She Rejected the Pledge in Class. Now, a $90K Settlement

Mari Oliver says Texas high school teachers pressured her to say, write pledge of allegiance
By Jenn Gidman,  Newser Staff
Posted Mar 30, 2022 1:40 PM CDT
She Rejected the Pledge in Class. Now, a $90K Settlement
Stock photo.   (Getty Images/STILLFX)

It's not uncommon for kids to raise complaints of bullying in school—but one former Texas high school student claimed the bullying came from teachers as well as fellow students. Now, Mari Oliver has settled a federal lawsuit brought against her one-time sociology teacher for $90,000 after alleging he tried to pressure her to say or write the Pledge of Allegiance, reports the Washington Post. Per the 2017 suit filed by Oliver's mother—and since taken over by Oliver now that she's an adult—Oliver had for years declined to say the pledge in class at Klein Oak High School in Spring. She instead "respectfully sat" while others did. Her reasoning: She didn't think she should be forced to say the words "under God."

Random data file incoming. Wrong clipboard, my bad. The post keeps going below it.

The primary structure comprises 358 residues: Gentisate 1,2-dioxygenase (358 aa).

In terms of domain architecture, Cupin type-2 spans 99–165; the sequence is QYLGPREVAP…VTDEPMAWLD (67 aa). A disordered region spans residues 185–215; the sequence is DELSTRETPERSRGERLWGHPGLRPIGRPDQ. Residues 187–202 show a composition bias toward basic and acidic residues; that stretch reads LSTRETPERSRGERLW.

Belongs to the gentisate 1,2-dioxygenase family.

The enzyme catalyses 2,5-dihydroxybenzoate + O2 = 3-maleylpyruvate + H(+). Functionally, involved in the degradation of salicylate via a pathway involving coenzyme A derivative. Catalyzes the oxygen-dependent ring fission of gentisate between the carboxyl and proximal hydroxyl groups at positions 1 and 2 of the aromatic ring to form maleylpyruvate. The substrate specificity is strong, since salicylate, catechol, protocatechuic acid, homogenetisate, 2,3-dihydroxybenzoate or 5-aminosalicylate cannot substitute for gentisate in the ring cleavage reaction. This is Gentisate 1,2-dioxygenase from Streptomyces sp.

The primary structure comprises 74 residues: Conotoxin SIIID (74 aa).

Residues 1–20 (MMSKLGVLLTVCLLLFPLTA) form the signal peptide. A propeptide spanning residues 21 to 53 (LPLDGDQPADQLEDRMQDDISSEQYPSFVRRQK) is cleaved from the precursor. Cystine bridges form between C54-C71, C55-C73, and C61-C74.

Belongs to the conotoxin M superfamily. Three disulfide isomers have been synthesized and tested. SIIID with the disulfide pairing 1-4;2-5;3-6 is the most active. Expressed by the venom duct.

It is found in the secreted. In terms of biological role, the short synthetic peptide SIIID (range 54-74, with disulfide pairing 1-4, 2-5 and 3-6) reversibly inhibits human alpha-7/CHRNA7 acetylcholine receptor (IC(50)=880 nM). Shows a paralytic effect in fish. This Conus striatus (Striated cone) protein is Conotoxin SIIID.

Oliver also stuck by her stance that she didn't believe she "[lives] in a country where there's justice and freedom for all," especially where Black Americans like herself are concerned, per Courthouse News. The complaint says she was mocked and harassed for years by students and teachers alike, with administrators offering "ineffective" remedies to the bullying. Right before her senior year, administrators finally told her teachers she didn't have to say the pledge. But per her suit, during the first month of school sociology professor Benjie Arnold asked Oliver's class to detail how they felt about the Bruce Springsteen song "Born in the USA" and to transcribe the pledge in a writing assignment. OIiver says she refused, drawing a squiggly line on the paper she handed in.

Her suit notes Arnold said anyone not turning in the assignment would get a zero, and that he compared people not saying the pledge to "Soviet communists" and "those who condone pedophilia." He disputes her account, saying his goal was "not to compel orthodoxy," but to show many people robotically say the pledge without thinking about its meaning. In 2020, a federal judge dismissed the family's complaint against the school district and other teachers at the high school, but it let the suit against Arnold stand. The Texas Association of School Boards, a risk pool funded by school districts throughout the state, will pay the settlement. Arnold has continued to teach at the high school. (More Pledge of Allegiance stories.)

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